May 22, 2014

Student Startup Corrects Material Defects for More Affordable LED Lighting

By: Jodi Ackerman Frank

Source: cleantechNYconnect

With the phasing out of the outmoded incandescent light bulb in countries around the world and the public more aware than ever of the energy savings and long lifetime of light emitting diodes (LEDs), the LED industry for general lighting has experienced a wave of explosive growth in recent years.

Still, the expense to produce LEDs — thus the upfront cost to customers — has hampered more widespread consumer use. One major issue is that the semiconducting materials of which LEDs are made typically have large numbers of defects that have to be fixed,resulting in the high cost of the finished product.

Goodlight, an early-stage startup company founded by three doctoral candidates at the State University of New York (SUNY) College of Nanoscale Science and Engineering (CNSE), has developed a low-cost technology thatcorrects this defect problem.

The startup recently won $10,000 as the first-place winner in the Energy/Sustainability categoryin the final round of the New York Business Plan Competition that took place at CNSE. The company also has beenawarded a $50,000 grant from SUNY’sTechnology Accelerator Fund program.

The company works closely with CNSE’s Incubators for Collaborating & Leveraging Energy And Nanotechnology (iCLEAN), one of six cleantech incubators around the State funded by the New York State Energy Research and Development Authority (NYSERDA).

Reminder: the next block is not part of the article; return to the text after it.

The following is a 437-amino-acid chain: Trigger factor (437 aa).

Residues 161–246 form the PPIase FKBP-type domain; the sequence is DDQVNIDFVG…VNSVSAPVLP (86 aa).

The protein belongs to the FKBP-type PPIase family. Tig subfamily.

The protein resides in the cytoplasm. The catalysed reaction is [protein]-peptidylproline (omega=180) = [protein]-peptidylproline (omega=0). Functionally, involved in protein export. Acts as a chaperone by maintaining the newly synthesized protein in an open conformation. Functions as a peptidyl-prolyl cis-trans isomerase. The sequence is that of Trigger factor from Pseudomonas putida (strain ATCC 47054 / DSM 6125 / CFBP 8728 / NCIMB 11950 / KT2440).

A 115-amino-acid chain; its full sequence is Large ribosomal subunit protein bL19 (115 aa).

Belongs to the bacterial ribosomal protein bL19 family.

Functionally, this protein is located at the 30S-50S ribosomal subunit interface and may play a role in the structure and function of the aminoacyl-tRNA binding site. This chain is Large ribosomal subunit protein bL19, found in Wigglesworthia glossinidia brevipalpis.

The Technology

When an LED circuit is turned on, electrons move through the semiconductormaterial to produce light. Unfortunately, the defects in the semiconductor serve as the most favorable pathway for the electrons to travel. But when electrons pass through the damaged parts of the material, the LED produces little or no light. Companies deal with the problem largely by using more expensive substrate materials on which the LEDs are grown,decreasing the number of defects but also bumping up production costs.

Goodlight has developed a process that enhances the quality of the semiconductor simply by rerouting the electrons away from the deformed parts of the material. This is done in part by immersing the LED wafers in a chemical solution, which isolates the materials’ defects, creating a barrier that prevents the electrons from passing through.

"Our technology allows us to get light out of LEDs with a large number of defects and allows manufacturers to make affordable devices on material that previously would have been thrown away," said company Chief Technology OfficerJack Bulmer.

Essentially, Goodlight’s technology is an extra step that can be integrated into the existing LED production process. LED manufacturing is divided into four distinct stages: growth, fabrication, testing and binning, and packaging.

Goodlight’s technology is applied after the growth stage, which the company says allows it to target manufacturers that develop LED products from start to finish onsite. The company can also serve the manufacturers that focus only on developing the LED semiconductor materials, which are then shipped off to other companies for assembly and packaging.

The startup is seeking $1 million to establish a better prototype for lab researchand to finance an independent processing facility. This facility would be housed in CNSE’s Buffalo High-Tech Manufacturing Complex at RiverBend,which is being constructed in Buffalo, NY. The announcement for the state-of-the-art anchor hub complex for high-tech and green-energy businesses was made by Governor Cuomoin late 2013. The two buildings totaling 275,000 square feet of high-tech space are expected to be ready for occupancy by 2015.